Tuesday, November 29, 2011

Voyez Comme Ils Dansent (See How They Dance)

PCMR Verdict: It's called 'See How They Dance', but PCMR recommends you avert your eyes, and avoid spending two hours in this kind of company.

PCMR Rating: 3/10

Life can't be easy for people who are easily offended. Just imagine being shocked by the simple fact of someone on TV swearing before nine o'clock in the evening. Mind-boggling, really. It's tough to imagine how life's actual hard knocks will impact on people so sensitive. After all, things could be an awful lot worse. For example, only last week PCMR heard one of the kids totally drop the c-bomb on 'DeGrassi'. He didn't even prefix it with a "no offence, but.." or anything! Which of course, would have made it totally fine, because as everyone knows, using that prefix means you can say anything you like to anyone and they aren't allowed to get offended. (Well, duh! - Ed)

The thing is, if you blog regularly, the state of being offended is a useful maguffin, even if it is, let's say, artificially enhanced for creative purposes. PCMR may have even employed such a device on this blog over the years, but recently I've realised that the habit of being offended is something I'd like to try and kick. The thing is, when you're offended by something, where do you go from there? Folks, the journey from measured critic to air-wasting troll starts with one angry review.

So, with this alarmingly grown-up resolution in mind, I'll not get too worked up about 'Voyez Comme Ils Dansent', which I should first point out, is completely and unreservedly terrible.

This meandering fluff tells the story (arguably) of a famous performance artist and total douchebag named Vic (already annoying - Ed), and the two women who love him. First, he (James Thiérée) has an affair with his doctor, Alex (Maya Sansa), and divorces his wife Lise (Marina Hands). Then, he emigrates to a remote part of Canada to be with Alex, where he subsequently does something even more douchey to her, which, according to the house rules, I would spoil by telling you about. Considering how bad this movie is, I seriously doubt that, but rules is rules.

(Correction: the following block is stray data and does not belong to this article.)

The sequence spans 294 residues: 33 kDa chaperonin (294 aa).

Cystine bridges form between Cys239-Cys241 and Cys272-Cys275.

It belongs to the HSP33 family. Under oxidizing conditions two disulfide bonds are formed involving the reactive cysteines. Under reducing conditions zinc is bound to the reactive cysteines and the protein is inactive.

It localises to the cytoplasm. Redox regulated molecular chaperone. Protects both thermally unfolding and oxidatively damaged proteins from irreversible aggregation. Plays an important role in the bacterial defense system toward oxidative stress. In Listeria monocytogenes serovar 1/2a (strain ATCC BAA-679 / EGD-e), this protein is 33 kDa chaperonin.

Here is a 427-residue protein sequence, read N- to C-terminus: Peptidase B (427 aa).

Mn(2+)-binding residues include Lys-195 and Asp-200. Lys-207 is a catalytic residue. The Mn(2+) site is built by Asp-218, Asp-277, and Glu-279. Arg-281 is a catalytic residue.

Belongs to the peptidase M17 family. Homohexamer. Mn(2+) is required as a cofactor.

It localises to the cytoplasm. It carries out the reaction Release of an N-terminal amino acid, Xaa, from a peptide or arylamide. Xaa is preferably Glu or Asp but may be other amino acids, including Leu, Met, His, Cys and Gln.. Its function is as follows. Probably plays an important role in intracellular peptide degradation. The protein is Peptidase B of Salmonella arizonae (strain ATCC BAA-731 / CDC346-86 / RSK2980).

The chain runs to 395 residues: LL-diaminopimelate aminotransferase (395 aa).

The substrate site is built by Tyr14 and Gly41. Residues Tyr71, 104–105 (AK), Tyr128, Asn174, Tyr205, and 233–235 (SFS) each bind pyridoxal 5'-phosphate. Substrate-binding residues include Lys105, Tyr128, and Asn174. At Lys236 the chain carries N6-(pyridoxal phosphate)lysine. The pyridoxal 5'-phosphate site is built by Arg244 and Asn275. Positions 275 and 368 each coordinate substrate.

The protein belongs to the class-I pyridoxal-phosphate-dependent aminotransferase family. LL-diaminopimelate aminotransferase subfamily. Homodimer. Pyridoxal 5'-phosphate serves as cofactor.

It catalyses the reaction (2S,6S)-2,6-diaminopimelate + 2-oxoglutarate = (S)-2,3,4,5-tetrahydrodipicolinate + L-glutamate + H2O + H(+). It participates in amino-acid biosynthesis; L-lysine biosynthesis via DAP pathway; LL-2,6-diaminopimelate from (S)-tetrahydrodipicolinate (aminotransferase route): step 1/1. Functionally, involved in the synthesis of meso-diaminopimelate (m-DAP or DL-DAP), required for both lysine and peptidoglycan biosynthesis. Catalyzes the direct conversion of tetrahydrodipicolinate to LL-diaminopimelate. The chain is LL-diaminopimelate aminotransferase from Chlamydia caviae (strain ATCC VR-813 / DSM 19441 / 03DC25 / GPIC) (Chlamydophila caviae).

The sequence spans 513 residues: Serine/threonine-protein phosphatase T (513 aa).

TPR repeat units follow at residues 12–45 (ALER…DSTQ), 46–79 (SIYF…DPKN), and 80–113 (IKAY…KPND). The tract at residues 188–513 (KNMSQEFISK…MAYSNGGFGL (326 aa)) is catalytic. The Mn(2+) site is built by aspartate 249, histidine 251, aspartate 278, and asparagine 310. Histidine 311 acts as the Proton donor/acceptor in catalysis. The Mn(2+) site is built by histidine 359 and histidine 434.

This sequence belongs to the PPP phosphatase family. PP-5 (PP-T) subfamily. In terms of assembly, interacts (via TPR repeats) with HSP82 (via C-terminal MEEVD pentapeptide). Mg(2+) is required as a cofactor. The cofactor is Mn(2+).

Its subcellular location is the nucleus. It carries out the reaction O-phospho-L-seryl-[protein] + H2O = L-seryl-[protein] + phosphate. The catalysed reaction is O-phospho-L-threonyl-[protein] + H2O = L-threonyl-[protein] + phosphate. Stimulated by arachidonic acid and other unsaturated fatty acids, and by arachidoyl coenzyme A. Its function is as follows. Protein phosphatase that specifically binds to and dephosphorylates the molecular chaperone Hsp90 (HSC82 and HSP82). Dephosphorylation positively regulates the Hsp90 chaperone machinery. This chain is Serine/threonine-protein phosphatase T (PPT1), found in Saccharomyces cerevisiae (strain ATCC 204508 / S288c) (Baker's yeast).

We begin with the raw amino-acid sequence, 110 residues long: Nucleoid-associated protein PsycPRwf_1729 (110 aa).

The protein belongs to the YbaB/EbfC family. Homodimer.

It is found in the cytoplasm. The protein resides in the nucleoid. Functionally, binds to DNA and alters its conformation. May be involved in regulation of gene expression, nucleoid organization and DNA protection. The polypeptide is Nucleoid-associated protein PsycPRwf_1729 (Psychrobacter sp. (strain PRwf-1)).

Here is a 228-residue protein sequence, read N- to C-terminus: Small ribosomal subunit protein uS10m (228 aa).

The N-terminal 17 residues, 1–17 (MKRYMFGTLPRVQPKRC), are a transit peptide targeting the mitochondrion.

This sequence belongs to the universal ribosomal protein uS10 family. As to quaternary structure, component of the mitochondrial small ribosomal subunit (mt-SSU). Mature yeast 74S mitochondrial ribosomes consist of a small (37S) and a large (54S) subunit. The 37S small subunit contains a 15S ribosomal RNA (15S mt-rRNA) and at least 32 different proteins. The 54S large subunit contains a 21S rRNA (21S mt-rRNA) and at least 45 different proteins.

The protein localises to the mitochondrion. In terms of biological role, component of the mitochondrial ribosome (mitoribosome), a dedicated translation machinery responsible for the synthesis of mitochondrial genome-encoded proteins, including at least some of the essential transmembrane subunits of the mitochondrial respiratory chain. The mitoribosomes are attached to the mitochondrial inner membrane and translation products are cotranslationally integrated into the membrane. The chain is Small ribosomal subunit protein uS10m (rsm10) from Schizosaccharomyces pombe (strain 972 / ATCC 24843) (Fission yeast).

So, Lise then somehow contrives to travel across Canada by train, and, lo and behold, her train ends up delayed in Alex's remote tiny village, and she urgently needs a doctor! I know, right? How mad is that? That Lise ends up moving in with Alex for Christmas is probably a low watermark for the bonkers twists and turns that this movie takes. The plot feels improvised and haphazard at best, as if the director would prefer to forget about such trivialities as story structure (pfft!) and get on with filming the Canadian countryside instead.

Given that Vic himself is such a douchebag, it is difficult to sympathise with the two women who fell in love with him. His wife Lise doesn't have too much character to speak of until she gets divorced, whereupon she somehow engineers a work project in Canada. Humm. Her train journey from one side of the country to the other involves carrying a movie camera and smoking the occasional joint. She's complicated like that, you know?

The conceit of her contrived meeting with Dr. Alex is my biggest problem with this movie. The thing is, without it, the film would be dead in the water after about half an hour, and though it pains PCMR to say it, that would improve this film immensely.

Alex (Maya Sansa) probably comes out best from this movie, as she's a more likeable character than Lise, and clearly has better boobs. Director Claude Miller gives us a peek at both female characters' breasts, with both shots comically gratuitous in the style of a lot of French yoghurt and cheese adverts. (Although perhaps Alex needed to go for a naked swim in the lake, and I'm just being cynical). As if to redress the balance of gratuitous nudity before the end of the movie though, we also get a male full-frontal shot, with Vic's junk also put up there on-screen for us, all arty and challenging like.

On the positive side, there are some nice location shots of Canada.

It's pretentious, and a lot of old nonsense, and Maya Sansa is the only one who might come out of it without terminal career damage. 'Voyent Comme Ils Dansent' even has an annoying title!

So avoid this one if you can, but if you do happen to catch it, PCMR asks you to try and imagine the opening credits start with the words: "no offence, but..."

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